Does a diasporic identity erase, alter, re-creat or negate this obsession with chinea obvious in much of 20 century chinese literature

Reread C.T. Hsia s seminal article,  obsession with China: The moral Burden of modern Chinese Literature , paying particular attention to the quotes below. Note also the structure of Hsia s argument. Where does he begin? How does he use particular literary texts to make and/ or strengthen his argument?

For you assignment, you will write an 8-10 page response to Hsia s  obsession argument. You will respond based upon your close reading of Daughter of the River, Soul Mountain, Chaos and All That, and Mulberry and Peach. As you read and re-read these texts, ask yourself: does a diaporic identity erase, alter, re-create or negate this obsession so obvious in much of twentieth0century Chinese writing?

In your response paper, be sure to define Hsia s argument first. Once you have defined his  obsession  claim, begin your discussion of how this  theory may or may not be applied to literature of the Diaspora.

 What distinguishes [the]  modern phase of Chinese literature& from the traditional& phase is rather its burden of moral contemplation: its obsessive concern with China as a nation afflicted with a spiritual disease and therefore unable to strengthen itself or change its set ways of imhumanity .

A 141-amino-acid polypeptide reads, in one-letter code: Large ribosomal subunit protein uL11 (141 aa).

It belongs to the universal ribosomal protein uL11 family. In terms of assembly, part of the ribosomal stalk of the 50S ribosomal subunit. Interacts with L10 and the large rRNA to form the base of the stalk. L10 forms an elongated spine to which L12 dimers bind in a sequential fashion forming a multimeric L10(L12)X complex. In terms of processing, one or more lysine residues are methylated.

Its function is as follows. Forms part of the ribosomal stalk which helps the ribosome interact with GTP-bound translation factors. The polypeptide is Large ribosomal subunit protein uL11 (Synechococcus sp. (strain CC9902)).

& this obsession does not merely register alarm over the government s failure to cope with internal turmoil and foreign aggression: the shame that has been visited upon China also reflects its moral bankruptcy, its callous unconcern with human dignity and human suffering, irrespective of its power position in the world .

 & every important modern Chinese writer is obsessed with China and spares no pains to depict its squalor and corruption& whereas every modern writer of England, America, France, and Germany automatically identifies the sick states of his country with the state of man in the modern world, the Chinese writer sees the condition of china as peculiarly Chinese and not applicable elsewhere. He shares with the modern Western writer a vision of disgust if not despair, but since his vision does not extend beyond China, at the same time he leaves the door open for hope, for the importation of modern Western or Soviet ideas and systems that would transform his country from its present states of decadence. If he has the courage or insight to equate the Chinese scene with the condition of modern man, he would have been in the main stream of modern literature. 

Sources need to be used:
1. C.T Hsia article,  Obsession with China: The Moral Burden of Modern Chinese Literature
2. Hong Ying, Daughter of the River
3. Gao Xingjian, Soul Mountain
4. Liu Sola, Chaos and all that
5. Hualing Nieh, Mulberry and Peach